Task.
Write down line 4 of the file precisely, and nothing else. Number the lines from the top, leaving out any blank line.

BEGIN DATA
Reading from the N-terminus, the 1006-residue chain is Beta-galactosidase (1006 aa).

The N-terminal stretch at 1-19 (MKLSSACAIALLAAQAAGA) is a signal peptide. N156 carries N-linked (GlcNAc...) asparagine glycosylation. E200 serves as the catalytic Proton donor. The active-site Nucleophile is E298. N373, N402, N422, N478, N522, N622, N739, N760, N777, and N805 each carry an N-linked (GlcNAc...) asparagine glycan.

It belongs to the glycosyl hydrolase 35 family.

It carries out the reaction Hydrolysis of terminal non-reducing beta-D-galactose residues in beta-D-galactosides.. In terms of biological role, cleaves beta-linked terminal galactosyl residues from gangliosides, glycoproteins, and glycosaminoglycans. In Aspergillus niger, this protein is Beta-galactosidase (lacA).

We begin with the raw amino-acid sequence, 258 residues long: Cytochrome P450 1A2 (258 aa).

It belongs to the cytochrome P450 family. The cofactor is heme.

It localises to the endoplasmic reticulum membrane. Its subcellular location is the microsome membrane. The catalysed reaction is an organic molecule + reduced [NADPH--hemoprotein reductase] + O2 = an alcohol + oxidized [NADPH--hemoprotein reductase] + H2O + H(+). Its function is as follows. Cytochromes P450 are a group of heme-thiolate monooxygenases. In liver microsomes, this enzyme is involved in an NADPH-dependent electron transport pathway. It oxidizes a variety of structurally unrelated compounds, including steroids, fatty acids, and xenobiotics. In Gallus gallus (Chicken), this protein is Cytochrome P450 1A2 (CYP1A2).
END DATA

It carries out the reaction Hydrolysis of terminal non-reducing beta-D-galactose residues in beta-D-galactosides.. In terms of biological role, cleaves beta-linked terminal galactosyl residues from gangliosides, glycoproteins, and glycosaminoglycans. In Aspergillus niger, this protein is Beta-galactosidase (lacA).